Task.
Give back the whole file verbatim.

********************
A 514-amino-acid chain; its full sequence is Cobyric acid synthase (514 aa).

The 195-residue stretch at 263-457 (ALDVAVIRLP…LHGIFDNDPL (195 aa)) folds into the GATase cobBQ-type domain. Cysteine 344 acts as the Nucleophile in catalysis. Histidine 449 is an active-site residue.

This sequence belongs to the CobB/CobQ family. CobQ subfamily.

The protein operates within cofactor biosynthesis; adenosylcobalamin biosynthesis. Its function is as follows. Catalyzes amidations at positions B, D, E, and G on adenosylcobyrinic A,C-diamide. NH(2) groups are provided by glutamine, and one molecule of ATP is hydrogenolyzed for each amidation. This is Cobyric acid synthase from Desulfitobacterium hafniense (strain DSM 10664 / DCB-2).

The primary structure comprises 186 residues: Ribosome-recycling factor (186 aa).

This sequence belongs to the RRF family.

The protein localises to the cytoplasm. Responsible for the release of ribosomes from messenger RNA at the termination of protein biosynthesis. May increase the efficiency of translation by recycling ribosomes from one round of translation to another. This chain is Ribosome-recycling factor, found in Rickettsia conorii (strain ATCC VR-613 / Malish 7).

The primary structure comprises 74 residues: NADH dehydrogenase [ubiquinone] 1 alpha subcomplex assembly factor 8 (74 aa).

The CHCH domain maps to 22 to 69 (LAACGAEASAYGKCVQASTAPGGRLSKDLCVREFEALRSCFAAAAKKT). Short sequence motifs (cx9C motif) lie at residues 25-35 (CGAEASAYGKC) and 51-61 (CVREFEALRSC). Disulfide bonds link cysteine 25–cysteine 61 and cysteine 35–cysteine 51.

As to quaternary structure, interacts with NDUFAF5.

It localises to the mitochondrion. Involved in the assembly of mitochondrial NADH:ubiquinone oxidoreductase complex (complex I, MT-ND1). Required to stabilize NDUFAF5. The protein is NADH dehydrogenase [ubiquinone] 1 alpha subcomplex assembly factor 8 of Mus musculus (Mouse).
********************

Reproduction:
A 514-amino-acid chain; its full sequence is Cobyric acid synthase (514 aa).

The 195-residue stretch at 263-457 (ALDVAVIRLP…LHGIFDNDPL (195 aa)) folds into the GATase cobBQ-type domain. Cysteine 344 acts as the Nucleophile in catalysis. Histidine 449 is an active-site residue.

This sequence belongs to the CobB/CobQ family. CobQ subfamily.

The protein operates within cofactor biosynthesis; adenosylcobalamin biosynthesis. Its function is as follows. Catalyzes amidations at positions B, D, E, and G on adenosylcobyrinic A,C-diamide. NH(2) groups are provided by glutamine, and one molecule of ATP is hydrogenolyzed for each amidation. This is Cobyric acid synthase from Desulfitobacterium hafniense (strain DSM 10664 / DCB-2).

The primary structure comprises 186 residues: Ribosome-recycling factor (186 aa).

This sequence belongs to the RRF family.

The protein localises to the cytoplasm. Responsible for the release of ribosomes from messenger RNA at the termination of protein biosynthesis. May increase the efficiency of translation by recycling ribosomes from one round of translation to another. This chain is Ribosome-recycling factor, found in Rickettsia conorii (strain ATCC VR-613 / Malish 7).

The primary structure comprises 74 residues: NADH dehydrogenase [ubiquinone] 1 alpha subcomplex assembly factor 8 (74 aa).

The CHCH domain maps to 22 to 69 (LAACGAEASAYGKCVQASTAPGGRLSKDLCVREFEALRSCFAAAAKKT). Short sequence motifs (cx9C motif) lie at residues 25-35 (CGAEASAYGKC) and 51-61 (CVREFEALRSC). Disulfide bonds link cysteine 25–cysteine 61 and cysteine 35–cysteine 51.

As to quaternary structure, interacts with NDUFAF5.

It localises to the mitochondrion. Involved in the assembly of mitochondrial NADH:ubiquinone oxidoreductase complex (complex I, MT-ND1). Required to stabilize NDUFAF5. The protein is NADH dehydrogenase [ubiquinone] 1 alpha subcomplex assembly factor 8 of Mus musculus (Mouse).